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Lonely Planet Magazine IndiaLonely Planet Magazine India

Lonely Planet Magazine India March 2019

The world’s most trusted source on travel, Lonely Planet has made its way to India. Through vivid writing and stunning color spreads from celebrated and seasoned traveller-writers and photographers, Lonely Planet Magazine India Inspires travelers to sample different cultures first-hand, discover new people, and learn fascinating stories about every place.

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12 Issues


access_time1 min.
we love our passports!

Putting together this issue has made us happy. As we went through visa requirements for travelling to different countries, we realised that more countries than ever before are making it easier for Indians to visit them. Visas on arrival, e-visa options or even visa-free arrivals will, happily, make it difficult for Indian travellers to shortlist destinations when the craving for a last-minute summer break hits. Let us add to the tumult. Keeping with the number 10 to mark our 10th anniversary year, we’ve got 10 great easy-visa destinations to inspire you. Keep in mind, too, how a single Schengen visa can open the doors to so many European countries, and how a US, UK or Schengen visa will allow you e-visa entry into others, like Turkey. More decision making about…

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take the road(s) less travelled

Out of DELHI (490km) Wander through the woods in Jibhi, Himachal Pradesh A deep valley with 150-ft tall cedars, five distinct, spectacularly beautiful seasons, and a glacier-fed river filled with trout – if there’s one place in all of Himachal Pradesh that you just should not miss, it’s Jibhi. Put on your hiking shoes and set out on a hike up to Raghupur Fort. The hour-long climb is quite a demanding proposition, but, standing atop the hill amid the scattered remains of the fort at 3,350m with the Shivaliks to your left and the Greater Himalayas to your right, you’ll be glad you endured the exertion. Then, in comparison, the hike up to Chaini Temple will seem like a breeze. A look-out post for the king of Kullu in the 14th century,…

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venture deep into kaziranga national park, assam

Out of Kolkata (1,200km) Kaziranga is believed to be home to one of the highest densities of tigers in the world – there are more than a hundred spread across the 460sqkm. Even then, tiger sightings are hard to come by – the tall, rampantly-growing elephant grass makes spotting a striped cat rather difficult. But, that is perhaps exactly why you must go to Kaziranga. Only when tigers are taken out of the equation can you really take in the myriad wonders that the park has to offer. Fed by the mighty Brahmaputra, the rich alluvial soil spawns an incredibly diverse ecosystem. Apart from the world’s largest populations of the one-horned rhinoceros and the wild water buffalo, there are over 30 mammalian species found in significant numbers. And, that’s not all.…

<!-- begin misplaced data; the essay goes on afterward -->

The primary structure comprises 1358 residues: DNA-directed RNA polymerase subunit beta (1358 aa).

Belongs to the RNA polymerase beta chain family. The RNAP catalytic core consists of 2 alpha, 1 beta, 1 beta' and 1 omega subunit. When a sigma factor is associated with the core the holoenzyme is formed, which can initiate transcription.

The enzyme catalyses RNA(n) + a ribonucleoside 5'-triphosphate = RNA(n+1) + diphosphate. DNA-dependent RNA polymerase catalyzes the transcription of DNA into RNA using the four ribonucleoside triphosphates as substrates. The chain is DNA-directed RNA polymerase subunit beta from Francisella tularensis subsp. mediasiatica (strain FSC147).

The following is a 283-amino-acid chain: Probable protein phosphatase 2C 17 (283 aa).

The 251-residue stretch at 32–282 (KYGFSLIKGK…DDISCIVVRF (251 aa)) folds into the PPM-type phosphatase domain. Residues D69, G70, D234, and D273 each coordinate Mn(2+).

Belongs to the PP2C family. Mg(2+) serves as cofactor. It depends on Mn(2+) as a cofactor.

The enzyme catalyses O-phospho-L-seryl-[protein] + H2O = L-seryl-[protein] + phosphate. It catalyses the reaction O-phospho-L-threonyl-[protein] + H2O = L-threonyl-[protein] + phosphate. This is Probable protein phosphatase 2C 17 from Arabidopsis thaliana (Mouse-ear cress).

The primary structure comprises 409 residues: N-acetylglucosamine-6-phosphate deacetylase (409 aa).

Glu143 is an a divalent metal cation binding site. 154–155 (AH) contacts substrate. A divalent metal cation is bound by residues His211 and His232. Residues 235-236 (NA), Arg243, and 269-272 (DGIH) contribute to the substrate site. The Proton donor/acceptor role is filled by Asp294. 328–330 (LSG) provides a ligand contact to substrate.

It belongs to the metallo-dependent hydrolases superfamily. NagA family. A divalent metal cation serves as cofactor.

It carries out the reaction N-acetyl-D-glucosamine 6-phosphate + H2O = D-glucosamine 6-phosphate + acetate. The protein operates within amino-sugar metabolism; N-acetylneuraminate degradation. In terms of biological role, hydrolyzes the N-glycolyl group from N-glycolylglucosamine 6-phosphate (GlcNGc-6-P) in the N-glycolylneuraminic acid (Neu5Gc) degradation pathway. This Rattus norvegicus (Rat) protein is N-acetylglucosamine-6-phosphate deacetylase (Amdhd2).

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escape the chaos in punakha, bhutan

Out of Kolkata (930km) When it comes to exploring Bhutan, the travel circuit is rather defined – Phuentsholing, Thimpu, Punakha and Paro. If Phuentsholing is the gatekeeper, then Thimpu is the metropolitan hub and Paro the spiritual centre. This leaves Punakha as the ideal place, at which to just relax. Located 85km from Thimpu, Punakha is famed for its dzong and water activities. Start your vacation by driving down to the Dochula Pass to marvel at the 108 memorial chortens (pillars). No matter how early you get here, it’s always buzzing with tourists, but don’t let that stop you from combing through the chortens (pillars). If the crowd gets overwhelming, escape to the quiet Royal Botanical Park nearby. With a gorgeous lake, an abundance of flora and fauna and sambars stalking the…

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unusual abodes

NAY PALAD BIRD NEST Kenya Standing in rolling savannah, this curious lookout appears to be in a state of cartoon surprise, with hair standing on end. In fact, the ‘bird nest’ is a ring of branches around a viewing platform up top, for a giraffe’s-eye look at the landscape. It’s on the grounds of the Segera Retreat, in itself a magical setting, which makes use of the actual biplane used in the filming of Out of Africa. Would-be Meryl Streeps and Robert Redfords looking for an extra bit of seclusion (on a Hollywood budget) can follow a game drive with a lamp-lit dinner at this eyrie, and a choice of a bedroom with wrap-around views or sleeping under the stars on the deck above. www.segera.com/nay-palad-bird-nest; Nay Palad Bird Nest surcharge from ₹ 92,000/…

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THE NEXT TIME YOU’RE SHAKING rain furiously from a forlorn umbrella (perhaps one that’s just inverted in a gale, jabbing you in the eye), consider its origins. The umbrella has been around for 3,000-odd years, and has taken a more spectacular journey than most humans: born as a parasol in the East, it crossed continents to be waterproofed in the West. The ancient Egyptians probably had eccentric proto-parasols – feather- and palm-frond contraptions shaped like oversized fans – but it is Indian legend that contains the umbrella’s most theatrical origin story. According to poetic Sanskrit legend, a heroic archer’s wife fainted in the afternoon heat. The furious archer shot an arrow at the sun; the sun begged for mercy and offered the archer the world’s first parasol to give to his…